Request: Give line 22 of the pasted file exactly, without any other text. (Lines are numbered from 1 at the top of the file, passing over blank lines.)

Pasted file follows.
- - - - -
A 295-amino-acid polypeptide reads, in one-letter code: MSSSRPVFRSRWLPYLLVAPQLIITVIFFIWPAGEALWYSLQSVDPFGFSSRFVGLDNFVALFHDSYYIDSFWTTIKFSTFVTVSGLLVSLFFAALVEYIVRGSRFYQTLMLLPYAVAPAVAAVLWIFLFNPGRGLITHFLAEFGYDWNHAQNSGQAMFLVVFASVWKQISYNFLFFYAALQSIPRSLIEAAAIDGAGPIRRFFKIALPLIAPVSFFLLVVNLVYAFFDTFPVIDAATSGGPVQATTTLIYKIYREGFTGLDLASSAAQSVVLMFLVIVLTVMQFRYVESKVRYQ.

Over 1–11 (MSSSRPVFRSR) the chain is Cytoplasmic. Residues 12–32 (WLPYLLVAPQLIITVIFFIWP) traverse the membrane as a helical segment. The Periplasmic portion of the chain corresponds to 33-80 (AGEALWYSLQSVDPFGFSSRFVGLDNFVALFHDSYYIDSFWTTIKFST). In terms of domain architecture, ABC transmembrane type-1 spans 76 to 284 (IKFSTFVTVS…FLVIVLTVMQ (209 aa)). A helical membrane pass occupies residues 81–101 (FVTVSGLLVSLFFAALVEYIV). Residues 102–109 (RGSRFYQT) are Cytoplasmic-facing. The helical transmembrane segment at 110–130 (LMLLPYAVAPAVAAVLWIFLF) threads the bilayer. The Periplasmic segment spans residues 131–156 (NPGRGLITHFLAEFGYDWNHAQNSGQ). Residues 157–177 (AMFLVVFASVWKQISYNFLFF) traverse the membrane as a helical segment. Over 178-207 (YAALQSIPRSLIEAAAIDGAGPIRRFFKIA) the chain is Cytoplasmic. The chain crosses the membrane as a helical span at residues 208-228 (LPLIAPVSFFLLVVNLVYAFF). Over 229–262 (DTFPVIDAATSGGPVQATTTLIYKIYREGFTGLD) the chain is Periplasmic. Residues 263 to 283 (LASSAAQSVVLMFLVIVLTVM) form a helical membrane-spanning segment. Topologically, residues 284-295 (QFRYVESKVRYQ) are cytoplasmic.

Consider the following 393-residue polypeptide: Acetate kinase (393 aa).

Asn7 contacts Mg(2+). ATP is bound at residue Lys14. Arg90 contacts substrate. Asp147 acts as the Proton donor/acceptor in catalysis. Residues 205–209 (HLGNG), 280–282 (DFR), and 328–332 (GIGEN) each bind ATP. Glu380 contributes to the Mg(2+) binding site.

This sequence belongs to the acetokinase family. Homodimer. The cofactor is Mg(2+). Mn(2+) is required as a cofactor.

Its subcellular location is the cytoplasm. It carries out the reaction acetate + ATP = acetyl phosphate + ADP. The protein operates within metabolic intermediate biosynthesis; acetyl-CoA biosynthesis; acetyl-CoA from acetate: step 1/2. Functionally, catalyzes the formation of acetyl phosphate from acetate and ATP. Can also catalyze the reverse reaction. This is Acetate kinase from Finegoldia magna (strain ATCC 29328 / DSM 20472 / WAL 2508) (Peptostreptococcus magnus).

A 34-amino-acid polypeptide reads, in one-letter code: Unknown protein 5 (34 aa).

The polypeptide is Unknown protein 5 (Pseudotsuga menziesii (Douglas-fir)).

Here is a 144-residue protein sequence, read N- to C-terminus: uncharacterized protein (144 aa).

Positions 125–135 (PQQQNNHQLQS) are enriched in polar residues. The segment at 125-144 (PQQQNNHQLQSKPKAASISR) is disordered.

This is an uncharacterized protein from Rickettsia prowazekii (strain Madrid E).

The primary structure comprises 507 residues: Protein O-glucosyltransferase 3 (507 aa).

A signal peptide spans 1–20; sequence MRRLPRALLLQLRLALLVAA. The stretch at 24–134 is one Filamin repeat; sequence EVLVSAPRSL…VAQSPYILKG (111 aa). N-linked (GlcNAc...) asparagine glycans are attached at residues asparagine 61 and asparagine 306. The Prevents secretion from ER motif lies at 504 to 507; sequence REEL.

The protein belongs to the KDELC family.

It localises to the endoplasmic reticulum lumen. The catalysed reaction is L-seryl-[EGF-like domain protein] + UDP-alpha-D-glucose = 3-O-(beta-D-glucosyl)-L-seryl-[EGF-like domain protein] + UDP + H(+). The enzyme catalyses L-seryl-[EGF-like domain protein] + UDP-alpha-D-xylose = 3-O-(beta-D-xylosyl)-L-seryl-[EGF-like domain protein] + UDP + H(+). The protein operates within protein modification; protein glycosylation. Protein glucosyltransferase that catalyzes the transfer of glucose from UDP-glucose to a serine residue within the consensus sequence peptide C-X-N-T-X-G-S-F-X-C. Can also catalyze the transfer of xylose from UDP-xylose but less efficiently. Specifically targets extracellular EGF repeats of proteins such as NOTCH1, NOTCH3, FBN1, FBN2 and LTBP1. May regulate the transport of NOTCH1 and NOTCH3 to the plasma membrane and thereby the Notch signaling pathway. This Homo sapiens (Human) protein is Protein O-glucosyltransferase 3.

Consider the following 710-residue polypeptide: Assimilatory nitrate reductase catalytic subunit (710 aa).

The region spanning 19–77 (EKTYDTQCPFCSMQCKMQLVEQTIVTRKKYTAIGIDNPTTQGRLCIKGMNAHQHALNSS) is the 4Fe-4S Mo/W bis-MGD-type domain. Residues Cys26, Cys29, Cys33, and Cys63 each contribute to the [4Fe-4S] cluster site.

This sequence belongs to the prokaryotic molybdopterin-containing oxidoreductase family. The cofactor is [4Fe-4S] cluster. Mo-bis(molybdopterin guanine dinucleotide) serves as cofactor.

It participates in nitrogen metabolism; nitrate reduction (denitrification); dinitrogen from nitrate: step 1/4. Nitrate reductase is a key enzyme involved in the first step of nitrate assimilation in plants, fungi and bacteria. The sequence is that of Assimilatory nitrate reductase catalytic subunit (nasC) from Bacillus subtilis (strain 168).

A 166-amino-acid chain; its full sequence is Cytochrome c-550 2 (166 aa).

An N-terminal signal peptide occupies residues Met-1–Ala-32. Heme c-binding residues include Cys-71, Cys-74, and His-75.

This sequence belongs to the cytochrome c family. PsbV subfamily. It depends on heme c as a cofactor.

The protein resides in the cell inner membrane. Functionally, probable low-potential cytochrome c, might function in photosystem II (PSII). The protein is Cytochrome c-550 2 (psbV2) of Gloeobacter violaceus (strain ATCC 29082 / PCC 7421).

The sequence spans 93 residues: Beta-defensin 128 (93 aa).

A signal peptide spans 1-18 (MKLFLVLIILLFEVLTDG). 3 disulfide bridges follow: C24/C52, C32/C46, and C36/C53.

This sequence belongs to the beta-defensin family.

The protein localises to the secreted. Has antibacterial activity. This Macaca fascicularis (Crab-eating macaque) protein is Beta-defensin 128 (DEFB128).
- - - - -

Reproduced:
This sequence belongs to the cytochrome c family. PsbV subfamily. It depends on heme c as a cofactor.